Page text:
The response of Judah was immediate. She “obeyed the voice of the LORD… and the words of Haggai… and the people did fear before the LORD” (v. 12). Lest one think it was easy for Judah to make such an about-face, remember that they had been disobedient for some sixteen years. Such a self-serving life would be hard to turn away from, but when the piercing Word of God penetrated their hearts, change took place immediately.

Upon witnessing Judah’s repentance, renewal and reverential respect for the Lord, the tone of Haggai’s message changed from judgment to comfort. God’s comforting word is short and encouraging, “I am with you” (v. 13). Need anymore be said? Here is divine assurance that God will empower, protect, guide and accomplish His task through the people. Such a word of encouragement should drive out all fear of the enemy and fortify them to finish what God required.

The Lord’s “I am with you” has encouraged God’s men through the centuries: Isaac and Jacob (Gen. 26:3; 28:15); Moses in delivering Israel (Ex. 4:12); Joshua leading Israel to Canaan (Josh. 1:5); Jeremiah at his call (Jer. 1:8); Israel during times of tribulation (Isa. 43: 1); the disciples at their commission (Mt. 28:19-20); and Paul in going to Corinth (Acts 18:10). If God was with these men of old, will He not be with the Christian today? Of course! He has promised to be with all those who are obedient to His voice (Rom. 8:31; Heb. 13:5). The Christian needs to grasp the “I am with you” of God and act accordingly.

Haggai’s prophecy “stirred up the spirit of Zerubbabel…Joshua … and … the people; and they came and did work in the house of the LORD” (v. 14). First, the leadership was stirred from indifference to obey God’s voice. A people can only rise as high as the leadership is willing to take them.

Second, they were not just stirred for the moment but stirred to build the Temple. Paul told Timothy to “stir up the gift of God” which had been bestowed on him (2 Tim. 1:6). Christians have a responsibility to continually stir themselves and use their God-given gifts for His glory.

Third, “they came and did work” (v. 14). There was no more murmuring and complaining that they could not afford to build, that it was not time to build, or that they did not need the Temple. They were ready and eager to get on with the God-given task of constructing the Temple.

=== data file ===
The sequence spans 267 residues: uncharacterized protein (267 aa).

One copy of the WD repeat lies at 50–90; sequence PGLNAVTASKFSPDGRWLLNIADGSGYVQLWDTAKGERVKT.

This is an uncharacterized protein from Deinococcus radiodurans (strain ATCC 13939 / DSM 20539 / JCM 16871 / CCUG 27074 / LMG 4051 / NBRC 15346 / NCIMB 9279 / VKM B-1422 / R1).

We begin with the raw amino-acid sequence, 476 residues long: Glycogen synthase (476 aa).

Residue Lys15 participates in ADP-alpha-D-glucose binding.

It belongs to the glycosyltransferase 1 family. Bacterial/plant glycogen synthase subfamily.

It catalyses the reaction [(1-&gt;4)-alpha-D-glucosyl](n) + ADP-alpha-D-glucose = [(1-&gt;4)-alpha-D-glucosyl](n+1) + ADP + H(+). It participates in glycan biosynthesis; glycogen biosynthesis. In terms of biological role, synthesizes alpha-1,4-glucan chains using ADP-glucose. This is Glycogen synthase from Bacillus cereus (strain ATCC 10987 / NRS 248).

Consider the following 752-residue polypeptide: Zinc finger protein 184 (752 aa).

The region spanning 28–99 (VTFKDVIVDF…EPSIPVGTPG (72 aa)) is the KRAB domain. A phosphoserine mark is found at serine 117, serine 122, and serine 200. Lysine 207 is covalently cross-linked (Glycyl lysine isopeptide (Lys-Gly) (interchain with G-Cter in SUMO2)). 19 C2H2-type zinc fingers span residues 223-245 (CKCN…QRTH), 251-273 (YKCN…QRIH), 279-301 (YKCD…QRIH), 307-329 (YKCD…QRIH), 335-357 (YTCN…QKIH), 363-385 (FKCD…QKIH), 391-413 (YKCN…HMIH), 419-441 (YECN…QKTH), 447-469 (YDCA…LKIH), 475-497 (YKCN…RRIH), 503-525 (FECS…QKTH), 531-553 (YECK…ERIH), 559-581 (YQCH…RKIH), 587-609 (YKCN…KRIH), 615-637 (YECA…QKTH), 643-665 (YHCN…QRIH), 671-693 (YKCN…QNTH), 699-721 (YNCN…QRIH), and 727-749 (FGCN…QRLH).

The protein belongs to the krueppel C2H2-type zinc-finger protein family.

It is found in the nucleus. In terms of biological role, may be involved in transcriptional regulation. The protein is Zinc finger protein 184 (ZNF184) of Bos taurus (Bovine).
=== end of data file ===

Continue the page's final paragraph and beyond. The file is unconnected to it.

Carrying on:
The same should be true in the church, but all too often Christians shrink from being stirred to the work because of timidity, a sense of inability, lack of faith, recession or just plain apathy.

On September 24, 520 B.C., just twenty-three days later, the work was begun on the Temple. Judah had responded at the hearing of Haggai’s message but took three weeks to plan the work and prepare the materials for construction–a very short time considering that the project had lain dormant for sixteen years. When God calls, there is to be prompt obedience even though there may be intervening time before one actually begins God’s work.

Like Judah, many Christians need to take spiritual inventory and ask some very penetrating questions. Has my spiritual vision been dimmed by materialistic pursuits? Has commitment to my profession consumed both time and energy so there is none left for the Lord’s service? Am I so caught in the web of financial debt that my giving to the Lord’s work is at best insufficient or almost nonexist­ent? Judah had to rethink her priorities and draw a new blueprint for her spiritual life. Some of us need to do likewise. It is time to build. Build a life which will please God!

  1. Herbert Wolf, Haggai and Malachi: Rededication and Renewal ( Chicago: Moody Press, 1976), p. 13.
  2. Ibid., p. 16.
  3. Ibid. , p. 17.